RSS Feed: twXplorer

Whilst searching RSS feeds I found a post by Steve Buttry about twXplorer, a new Twitter research tool launched by the Knight Lab.

What twXplorer does is analyze the results of a Twitter search and give you not just the tweets from a search but also patterns in those tweets: the terms, hashtags and links that show up most often in your search. And each of those terms, hashtags and links is hyperlinked, so you can click on it to filter just those tweets from your original search. You can also use it to search within a Twitter list.


So I personally tried twXplorer and I’m very pleased and amazed, it is simple to use by just signing in my Twitter account on twXplorer’s page, because it is a web built-in tool so I don’t have to download and install anything. The interface design is also simple and clean, I entered several terms in the search box, and picked English in the language section. It immediately shows results in four different ways.

  • Up to 500 recent tweets containing the terms I entered.
  • In tweets that include my search terms, a bar graph showing the most popular other words that appear.
  • The most popular hashtags included in tweets containing my search terms
  • The most popular links in tweets containing my search terms.

It’s a great tool for refining searches and drilling down to find the most useful results.

TwXplorer helps users understand what people are talking about on Twitter, most importantly, it refines users’ search through a “drill-down” approach to avoid scrolling through a very long and undifferentiated list of tweets.


Search Engine Comparison (Google, DuckDuckGo, Instagrok)

Nowadays, when we mention the word ‘search engine’, I believe ‘Google’ is first one that pops up in most people’s mind. It is so important even it has become a verb that represents the behavior of searching information online: ‘What is the time in Berlin?’ ‘Just Google it.’

But today I am going to introduce two new search engines which serving quite different purposes with Google: DuckDuckGo and Instagrok. For comparing the differences, let’s search ‘iPhone 5s’ in three search engines, the reason I chose ‘iPhone 5s’ as an example because it is a product name and also a general term with less directional purposes, we will see what kind of purposive results that three search engines will lead us to.


Firstly I searched ‘iPhone 5s’ in Google, the result page opens up very quickly and indicates Google found about 518,000,000 results in 0.27 seconds. But I definitely will not need all these results so let’s see what contents that Google brought out to us in the first page. Because I am using Google Australia, the initial results are some ads of iPhone 5s from different Australian telecom carriers, the next couple pages are ads and introductions from official Apple websites. The following contents include the smaller retailers’ ads, the reviews, the news, and the price comparisons. I will say these results are mostly commercial; even I did not type ‘price’ or ‘buy’ words along with ‘iPhone 5s’. So in this scenario, if I am buying a new iPhone and want to know where the good place to buy is, I prefer to use Google because it gives overall purchasing information but less technical results. I give Google 3/5.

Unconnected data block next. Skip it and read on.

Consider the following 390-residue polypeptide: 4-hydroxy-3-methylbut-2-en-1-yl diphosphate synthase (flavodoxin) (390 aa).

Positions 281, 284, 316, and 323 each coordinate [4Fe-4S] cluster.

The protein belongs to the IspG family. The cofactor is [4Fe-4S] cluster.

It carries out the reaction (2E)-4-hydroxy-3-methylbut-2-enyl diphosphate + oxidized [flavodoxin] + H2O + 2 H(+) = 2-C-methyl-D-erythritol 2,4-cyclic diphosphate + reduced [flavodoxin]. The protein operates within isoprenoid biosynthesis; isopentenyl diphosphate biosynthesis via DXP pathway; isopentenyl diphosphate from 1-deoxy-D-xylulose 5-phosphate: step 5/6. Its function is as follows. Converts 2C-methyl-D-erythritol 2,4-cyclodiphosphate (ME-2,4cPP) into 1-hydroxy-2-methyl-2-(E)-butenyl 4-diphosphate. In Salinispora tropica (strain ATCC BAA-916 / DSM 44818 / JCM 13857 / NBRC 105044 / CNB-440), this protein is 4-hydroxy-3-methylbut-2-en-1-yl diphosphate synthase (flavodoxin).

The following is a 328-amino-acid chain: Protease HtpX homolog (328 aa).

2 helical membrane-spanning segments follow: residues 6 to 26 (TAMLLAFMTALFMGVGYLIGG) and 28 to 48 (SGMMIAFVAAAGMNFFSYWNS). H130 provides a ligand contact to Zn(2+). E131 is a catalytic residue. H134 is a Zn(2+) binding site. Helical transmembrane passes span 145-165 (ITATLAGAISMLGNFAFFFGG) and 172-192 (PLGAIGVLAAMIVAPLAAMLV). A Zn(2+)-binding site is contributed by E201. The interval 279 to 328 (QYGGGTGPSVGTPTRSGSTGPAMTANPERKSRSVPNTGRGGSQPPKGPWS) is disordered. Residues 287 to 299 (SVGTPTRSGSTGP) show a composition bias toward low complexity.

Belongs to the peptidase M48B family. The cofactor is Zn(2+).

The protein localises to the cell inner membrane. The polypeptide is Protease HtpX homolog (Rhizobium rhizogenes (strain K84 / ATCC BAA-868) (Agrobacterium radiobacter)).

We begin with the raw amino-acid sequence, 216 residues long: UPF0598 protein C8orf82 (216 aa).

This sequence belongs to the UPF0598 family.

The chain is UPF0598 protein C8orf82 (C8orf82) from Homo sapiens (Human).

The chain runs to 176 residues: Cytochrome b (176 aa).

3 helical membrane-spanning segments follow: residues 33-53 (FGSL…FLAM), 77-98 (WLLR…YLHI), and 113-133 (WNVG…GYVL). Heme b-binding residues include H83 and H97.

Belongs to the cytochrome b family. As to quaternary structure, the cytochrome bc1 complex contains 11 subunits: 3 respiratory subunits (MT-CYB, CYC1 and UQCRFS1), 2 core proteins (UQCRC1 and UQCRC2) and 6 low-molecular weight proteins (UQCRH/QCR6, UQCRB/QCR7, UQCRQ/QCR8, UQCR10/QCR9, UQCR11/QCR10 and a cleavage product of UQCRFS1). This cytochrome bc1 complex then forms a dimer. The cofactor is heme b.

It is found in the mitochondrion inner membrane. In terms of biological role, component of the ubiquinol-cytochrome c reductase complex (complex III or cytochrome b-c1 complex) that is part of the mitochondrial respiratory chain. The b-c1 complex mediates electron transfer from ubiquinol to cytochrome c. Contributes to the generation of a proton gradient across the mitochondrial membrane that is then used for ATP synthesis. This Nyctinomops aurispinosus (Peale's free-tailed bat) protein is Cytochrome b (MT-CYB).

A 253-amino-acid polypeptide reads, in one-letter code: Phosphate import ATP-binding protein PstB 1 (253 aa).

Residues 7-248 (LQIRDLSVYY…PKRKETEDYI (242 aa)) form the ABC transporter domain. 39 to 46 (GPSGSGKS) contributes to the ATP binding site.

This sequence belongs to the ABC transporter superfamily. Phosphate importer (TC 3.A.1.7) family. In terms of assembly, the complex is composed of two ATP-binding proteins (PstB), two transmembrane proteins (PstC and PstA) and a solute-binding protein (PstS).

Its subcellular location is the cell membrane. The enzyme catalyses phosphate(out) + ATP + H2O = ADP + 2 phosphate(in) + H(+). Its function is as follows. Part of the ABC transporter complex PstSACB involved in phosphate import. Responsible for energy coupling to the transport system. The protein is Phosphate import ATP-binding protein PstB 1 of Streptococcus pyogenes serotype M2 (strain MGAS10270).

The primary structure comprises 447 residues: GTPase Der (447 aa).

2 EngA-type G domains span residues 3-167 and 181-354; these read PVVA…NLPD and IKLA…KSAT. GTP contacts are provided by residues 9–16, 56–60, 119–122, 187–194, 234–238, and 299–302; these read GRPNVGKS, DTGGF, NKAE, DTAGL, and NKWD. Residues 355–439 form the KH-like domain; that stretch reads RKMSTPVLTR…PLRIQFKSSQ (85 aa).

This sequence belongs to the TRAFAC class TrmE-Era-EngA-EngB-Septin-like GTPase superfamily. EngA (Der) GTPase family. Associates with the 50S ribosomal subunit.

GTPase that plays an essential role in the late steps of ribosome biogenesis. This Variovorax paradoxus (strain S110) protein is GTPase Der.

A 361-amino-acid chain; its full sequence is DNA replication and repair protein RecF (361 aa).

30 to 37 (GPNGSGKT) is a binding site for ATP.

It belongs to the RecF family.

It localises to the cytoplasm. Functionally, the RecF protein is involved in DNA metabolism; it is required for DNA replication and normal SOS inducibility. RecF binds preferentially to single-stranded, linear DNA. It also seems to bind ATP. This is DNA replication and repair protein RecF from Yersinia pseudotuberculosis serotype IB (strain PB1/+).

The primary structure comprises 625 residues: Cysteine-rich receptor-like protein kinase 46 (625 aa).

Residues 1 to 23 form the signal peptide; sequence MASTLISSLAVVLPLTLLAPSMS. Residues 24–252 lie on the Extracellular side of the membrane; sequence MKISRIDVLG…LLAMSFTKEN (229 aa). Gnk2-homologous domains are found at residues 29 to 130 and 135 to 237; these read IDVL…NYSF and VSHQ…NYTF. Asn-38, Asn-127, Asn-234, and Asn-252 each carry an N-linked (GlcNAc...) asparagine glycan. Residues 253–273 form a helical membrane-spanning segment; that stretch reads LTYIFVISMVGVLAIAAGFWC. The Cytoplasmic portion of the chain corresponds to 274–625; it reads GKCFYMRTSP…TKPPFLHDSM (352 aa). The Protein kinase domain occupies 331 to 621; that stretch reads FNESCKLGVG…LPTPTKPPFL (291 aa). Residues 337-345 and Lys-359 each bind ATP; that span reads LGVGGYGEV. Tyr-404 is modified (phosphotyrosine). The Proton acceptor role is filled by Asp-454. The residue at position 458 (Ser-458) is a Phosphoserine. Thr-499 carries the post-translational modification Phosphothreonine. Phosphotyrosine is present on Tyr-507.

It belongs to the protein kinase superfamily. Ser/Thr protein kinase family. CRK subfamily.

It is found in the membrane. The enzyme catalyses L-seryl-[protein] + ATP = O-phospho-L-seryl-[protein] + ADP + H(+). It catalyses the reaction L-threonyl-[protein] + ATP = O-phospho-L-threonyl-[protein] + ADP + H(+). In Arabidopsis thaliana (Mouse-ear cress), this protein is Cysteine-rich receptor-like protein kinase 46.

DuckDuckGo (DDG)

In DuckDuckGo’s result page, the first result is official Apple website; it also has the little ‘official’ icon next to it, which I think is very helpful for users not go onto some unreliable or false websites. Another significant difference compares to Google that I found is DDG refined each result’s title, it gave each title some key words of what this webpage is about, instead of the lengthy and jumbled title in Google. In the first page results, it dose have some commercials but they are way less than Google’s, it also includes results about iPhone apps, repairs, accessories, and operation system. In general, these results are more practical and functional than Google, which I believe are more often searched by users. I give DDG 5/5.



After a few seconds loading, Instagrok’s result page really can’t make me accustomed to. Compares to Google and DDG’s traditional layout, its flash based website takes longer loading time than the other two, and its mind map form of site map is new and original but really hard to look at. Beside, after I typed in iPhone 5s, Instagrok automatically changed the results to iPhone 5 for some reasons, which I really can’t understand. It also has a side banner that includes different types of sources and some quizzes but the quantity is very limited. I think it is a very good concept that Instagrok divides results into different aspects in a form of mind map, which I think is good for academic research, because it could help users point out some key points to talk about, but its interface really needs to be worked out further to become more users friendly. I give Instagrok 2/5.